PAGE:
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Perfect Welding

Stainless Steel Welding It’s the Mixture that Matters

Challenge of Stainless Steel Welding

The welding of stainless steel requires good material knowledge, because the many different alloys and steel types also have varied weld properties. The aim is to maintain the positive properties of the material even after the welding process.

Interesting Facts About Stainless Steel

The purest form of steel

Stainless steel is the term used for alloyed and unalloyed steels with a particularly high level of purity. The proportion of sulfur and phosphorus, the elements accompanying the iron, is below 0.025%. Stainless steel does not have to be rust-proof, but in daily life the term rust-free steel is generally only used to refer to stainless steel.


The most common alloy elements in stainless steel are chromium, nickel, molybdenum, titanium, niobium, vanadium and cobalt. From a minimum content of 12% chromium, stainless steel becomes resistant. On the surface, a thin layer of chromium oxide forms due to the influence of oxygen. This protects the steel beneath it from other chemical influences.

What types of steel are there?

A differentiation is made between several types of steel according to the components of their structure:

Austenitic steels

These steels are also known as chrome-nickel steels (CrNi steels) and have a nickel content of more than 8%. They offer good mechanical properties, are resistant to corrosion and acid and can be processed easily. They are mainly used in aggressive environmental conditions, such as in the chemical or food industry.

Ferritic steels

There are two types of ferritic steels. Their chrome content is either between 11 and 13% or around 17%. The former are only referred to as “corrosion-inert” due to their lower chrome content. They are used whenever a long service life and safety are important, while the optical appearance is less significant. Examples include container, wagon and vehicle construction.

Ferritic austenitic steels (duplex steel)

Due to having both ferrite and austenite structure components, these stainless steels are often also called duplex steels. They combine two particularly good properties: increased strength as rust-free chrome-nickel steel and increased ductility and formability as rust-free chromium steel. Due to its high resistance to surface corrosion, duplex steel is mainly used in the chemical and petrochemical industry, as well as in offshore projects.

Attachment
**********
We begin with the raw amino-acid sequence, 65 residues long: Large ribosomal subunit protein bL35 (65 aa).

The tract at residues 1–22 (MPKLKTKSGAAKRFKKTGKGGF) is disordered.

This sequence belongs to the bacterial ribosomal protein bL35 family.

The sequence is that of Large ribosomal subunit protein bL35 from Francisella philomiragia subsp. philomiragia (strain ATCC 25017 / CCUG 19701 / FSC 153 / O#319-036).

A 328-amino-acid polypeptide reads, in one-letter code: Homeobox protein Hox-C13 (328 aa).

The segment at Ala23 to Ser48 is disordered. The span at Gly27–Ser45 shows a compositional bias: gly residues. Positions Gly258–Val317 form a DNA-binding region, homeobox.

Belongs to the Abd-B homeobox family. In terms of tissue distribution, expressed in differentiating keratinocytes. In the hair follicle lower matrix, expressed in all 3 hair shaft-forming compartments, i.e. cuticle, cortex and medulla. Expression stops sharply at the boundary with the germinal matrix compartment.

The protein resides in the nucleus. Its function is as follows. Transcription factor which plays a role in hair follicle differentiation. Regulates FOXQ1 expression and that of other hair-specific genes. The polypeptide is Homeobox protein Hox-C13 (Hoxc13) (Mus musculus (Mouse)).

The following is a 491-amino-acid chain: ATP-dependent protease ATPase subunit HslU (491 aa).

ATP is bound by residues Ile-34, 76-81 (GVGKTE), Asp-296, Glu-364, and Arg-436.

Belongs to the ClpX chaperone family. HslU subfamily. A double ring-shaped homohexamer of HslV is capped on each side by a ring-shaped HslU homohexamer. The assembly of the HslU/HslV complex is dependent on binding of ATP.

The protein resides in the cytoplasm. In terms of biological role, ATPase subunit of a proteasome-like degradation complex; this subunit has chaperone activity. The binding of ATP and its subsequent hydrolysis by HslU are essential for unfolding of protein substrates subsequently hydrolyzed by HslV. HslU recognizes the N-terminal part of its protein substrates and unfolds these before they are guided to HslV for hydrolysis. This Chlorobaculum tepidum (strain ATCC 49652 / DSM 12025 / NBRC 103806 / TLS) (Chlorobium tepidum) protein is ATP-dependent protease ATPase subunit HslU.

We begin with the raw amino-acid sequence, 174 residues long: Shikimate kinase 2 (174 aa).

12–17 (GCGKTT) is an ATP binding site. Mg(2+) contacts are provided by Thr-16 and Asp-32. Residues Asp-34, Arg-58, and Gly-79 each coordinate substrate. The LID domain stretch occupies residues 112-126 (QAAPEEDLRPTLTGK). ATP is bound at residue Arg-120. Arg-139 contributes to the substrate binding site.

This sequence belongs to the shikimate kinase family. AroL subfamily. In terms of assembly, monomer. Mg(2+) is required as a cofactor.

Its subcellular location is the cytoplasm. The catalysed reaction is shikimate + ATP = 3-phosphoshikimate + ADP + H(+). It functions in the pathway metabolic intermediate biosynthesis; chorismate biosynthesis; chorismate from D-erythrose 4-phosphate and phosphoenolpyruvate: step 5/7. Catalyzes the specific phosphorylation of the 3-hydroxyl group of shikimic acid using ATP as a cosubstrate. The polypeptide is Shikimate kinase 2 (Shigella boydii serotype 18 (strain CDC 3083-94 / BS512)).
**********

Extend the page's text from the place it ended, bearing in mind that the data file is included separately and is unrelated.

Martensitic steels

These stainless steels have a chrome content of 12–18% and a carbon content of over 0.1%. They can be tempered by heating and quickly cooling, and have a high strength that increases as the carbon content rises. They are used, for example, in the production of razor blades, knives and scissors. However, they are less corrosion resistant than other stainless steels.


  • Corrosion-resistant
  • Temperature-resistant
  • High-strength
  • Long service life 


  • Expensive parent material
  • Low tensile strength

What Needs to Be Considered During Stainless Steel Welding?

Almost any welding process can be used for welding stainless steel. When choosing the process, you should be guided by the type of component and the requirements for the weld seam. Pay particular attention to the choice of filler material: If the wrong filler metal is used, there is a risk that the welding point will not achieve the same strength as its surroundings. This may result in the steel at this point not only rupturing, but also rusting. Before welding, you must therefore be sure about what kind of stainless steel you are using and select the filler metal accordingly.

Where is stainless steel welding used?

Chemical industry
Food industry
Container construction
Food processing industry
Pharmaceutical industry
Mechanical engineering

Professional Welding Systems for Stainless Steel Welding

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